Lessons from Steve Jobs

by Michael on August 24, 2011 · 0 comments

Steve Jobs, proud papa of the iPad.

Today was a sad, although not unanticipated, day for anyone appreciative of technology and its role in our lives: Apple Computer founder Steve Jobs has resigned as CEO:

“I have always said if there ever came a day when I could no longer meet my duties and expectations as Apple’s CEO, I would be the first to let you know. Unfortunately, that day has come.”

You don’t need me to recount the changes in our society Apple has been responsible for. The company revolutionized home computing in the ’80s with the original Mac. After his return in 1997, Jobs and the company he founded simply owned the 2000s, and have moved the world forward immeasurably. From the iMac to the iPod, the iPhone and now the iPad, Apple recognized needs and then filled them in ways most technology companies simply hadn’t thought of (but were always quick to both copy and build on, from Windows to Android).

He made his company’s stock the poster child for coveted investments, and even started a side venture that has created some of the most beloved animated films of all time. He was a workaholic, sent often terse responses to e-mails from customers and may be one of the most famous examples of a control freak since the days of kings and emperors (one former employee quipped, “he’d make an excellent King of France”), but it can’t be denied that he’s a classic alpha male.

What made his time with Apple, and his “side” businesses like NeXT and Pixar, so fruitful?


Jobs was driven to create the best products he could, taking new technologies and moving them forward. He wanted to ditch “beige boxes,” creating the original iMac, a colorful machine with curved lines and the screen and computer in a single piece. There were MP3 players before the iPod, but none with the same sleek white case (and identifiable white earbuds—you could spot another iPod user a block away) and easy interface for uploading music.

People screamed at first when the iMac appeared with no floppy drive, and when the MacBook Air included no CD/DVD drive. In both cases, Apple dragged us into the future, whether we liked it or not, and today we use thumb drives and the Internet for moving files and installing software. Multitasking and Flash were available for “smart phones” prior to the iPhone, but Jobs felt they caused more problems than they solved, and refused to use either in the early versions of the iPhone.

Other companies tie themselves up in knots with features based on focus groups; Jobs focuses not on what’s wanted, but on what’s needed.

If you’ve ever watched one of his keynotes, you’ve seen his love for his products and company. And you won’t find many CEOs of giant corporations who are nearly as well-versed in the actual use of their products as Jobs has demonstrated in those keynotes. And he returned to give those keynotes with amazing speed after both his treatment for pancreatic cancer and subsequent liver transplant.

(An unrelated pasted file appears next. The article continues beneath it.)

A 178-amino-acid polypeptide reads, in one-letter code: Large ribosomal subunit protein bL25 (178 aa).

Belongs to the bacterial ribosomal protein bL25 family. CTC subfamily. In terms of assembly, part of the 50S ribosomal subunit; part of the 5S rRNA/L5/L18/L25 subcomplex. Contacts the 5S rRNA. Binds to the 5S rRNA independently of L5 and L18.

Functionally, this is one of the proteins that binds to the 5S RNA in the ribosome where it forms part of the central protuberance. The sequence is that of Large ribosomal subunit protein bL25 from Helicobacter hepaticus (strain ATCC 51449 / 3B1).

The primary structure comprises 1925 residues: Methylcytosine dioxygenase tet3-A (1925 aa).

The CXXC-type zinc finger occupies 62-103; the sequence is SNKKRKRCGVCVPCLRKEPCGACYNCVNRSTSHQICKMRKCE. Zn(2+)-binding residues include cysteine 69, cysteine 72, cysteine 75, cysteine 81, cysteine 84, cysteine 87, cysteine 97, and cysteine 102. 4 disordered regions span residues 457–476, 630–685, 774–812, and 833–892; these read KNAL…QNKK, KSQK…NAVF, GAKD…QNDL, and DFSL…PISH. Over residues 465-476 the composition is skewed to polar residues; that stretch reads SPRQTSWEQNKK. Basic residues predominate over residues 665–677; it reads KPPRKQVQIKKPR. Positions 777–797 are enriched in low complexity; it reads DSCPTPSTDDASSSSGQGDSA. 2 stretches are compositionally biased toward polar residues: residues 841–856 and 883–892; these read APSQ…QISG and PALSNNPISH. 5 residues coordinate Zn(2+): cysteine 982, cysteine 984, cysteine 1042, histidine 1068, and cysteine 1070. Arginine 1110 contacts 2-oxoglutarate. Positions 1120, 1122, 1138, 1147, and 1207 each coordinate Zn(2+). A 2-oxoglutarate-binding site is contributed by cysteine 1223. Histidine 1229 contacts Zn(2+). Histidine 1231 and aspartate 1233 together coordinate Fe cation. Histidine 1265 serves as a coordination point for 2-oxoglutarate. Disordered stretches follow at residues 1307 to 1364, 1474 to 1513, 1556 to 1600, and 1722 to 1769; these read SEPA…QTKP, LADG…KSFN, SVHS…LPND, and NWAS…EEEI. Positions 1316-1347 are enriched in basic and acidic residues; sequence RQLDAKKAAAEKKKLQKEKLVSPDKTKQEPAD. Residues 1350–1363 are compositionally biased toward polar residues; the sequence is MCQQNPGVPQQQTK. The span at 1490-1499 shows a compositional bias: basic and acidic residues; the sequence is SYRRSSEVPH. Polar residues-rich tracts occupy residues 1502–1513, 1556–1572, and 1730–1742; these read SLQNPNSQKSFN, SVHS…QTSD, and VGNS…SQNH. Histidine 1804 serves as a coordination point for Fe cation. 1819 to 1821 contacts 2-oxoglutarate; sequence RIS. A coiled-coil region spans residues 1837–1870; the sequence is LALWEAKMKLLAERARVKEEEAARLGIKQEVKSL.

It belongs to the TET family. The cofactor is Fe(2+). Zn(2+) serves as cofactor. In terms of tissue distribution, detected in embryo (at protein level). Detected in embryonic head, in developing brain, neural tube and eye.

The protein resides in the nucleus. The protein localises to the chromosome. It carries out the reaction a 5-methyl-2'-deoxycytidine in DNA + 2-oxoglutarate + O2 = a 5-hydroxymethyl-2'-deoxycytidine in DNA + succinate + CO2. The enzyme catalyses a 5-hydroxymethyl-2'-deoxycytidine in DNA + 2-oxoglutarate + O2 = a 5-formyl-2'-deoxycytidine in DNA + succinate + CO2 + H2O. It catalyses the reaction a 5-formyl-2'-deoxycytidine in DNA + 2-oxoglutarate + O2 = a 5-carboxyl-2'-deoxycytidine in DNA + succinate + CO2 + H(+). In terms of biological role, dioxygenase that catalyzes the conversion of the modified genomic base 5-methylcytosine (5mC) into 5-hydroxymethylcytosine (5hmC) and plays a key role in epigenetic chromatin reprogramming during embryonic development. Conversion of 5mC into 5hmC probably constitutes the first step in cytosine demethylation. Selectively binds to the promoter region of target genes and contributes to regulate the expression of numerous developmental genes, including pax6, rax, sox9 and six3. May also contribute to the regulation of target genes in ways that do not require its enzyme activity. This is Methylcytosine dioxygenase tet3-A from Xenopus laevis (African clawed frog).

And when he was “in exile” from the company he founded, he kept his passion alive, creating a company called NeXT, and developing the operating system that would become Mac OS X. He also bought a hardware company called Pixar and turned them into a computer animation studio with Toy Story.


Despite his control-freak nature, Jobs understands he can’t do it all himself. When he returned to Apple, he sought out people who were experts in their field and relied on them for key roles. One of Jobs’ first major hires was Phil Schiller, a marketing executive at Macromedia who actually had a programming background. Jonathan Ive, the man behind the iconic design of most of Apple’s modern products, had considered quitting Apple after the company rejected his designs for a new all-in-one computer. Years later, Jobs returned and used the designs to create the original iMac.


Jobs has what may be the most famous compensation agreement in the corporate world, taking a salary of exactly one dollar per year. His financial stake in Apple consists of stock options—just over 10 million shares, granted between 1997 and 2003—that were worth around $20 per share in 2001, the year the iPod was released. As of today those shares are worth $376.18 apiece.

One way to look at it is that Jobs felt that if he couldn’t lift the company out of near-failure, he didn’t deserve to be paid. But the more likely scenario is that Jobs knew what he could do and chose compensation based on that confidence.

Yes, it comes out like arrogance at times, but Jobs has quite literally put his money where his mouth is.

It’s likely that deteriorating health is the reason he’s stepped down as CEO (he’s retaining his position as Chairman, as well as his board position at Disney), so I wish him the best life possible in whatever time he has remaining. The world will miss him.

A small glimpse at what he’s done: here’s the introduction of the iPod, circa 2001.

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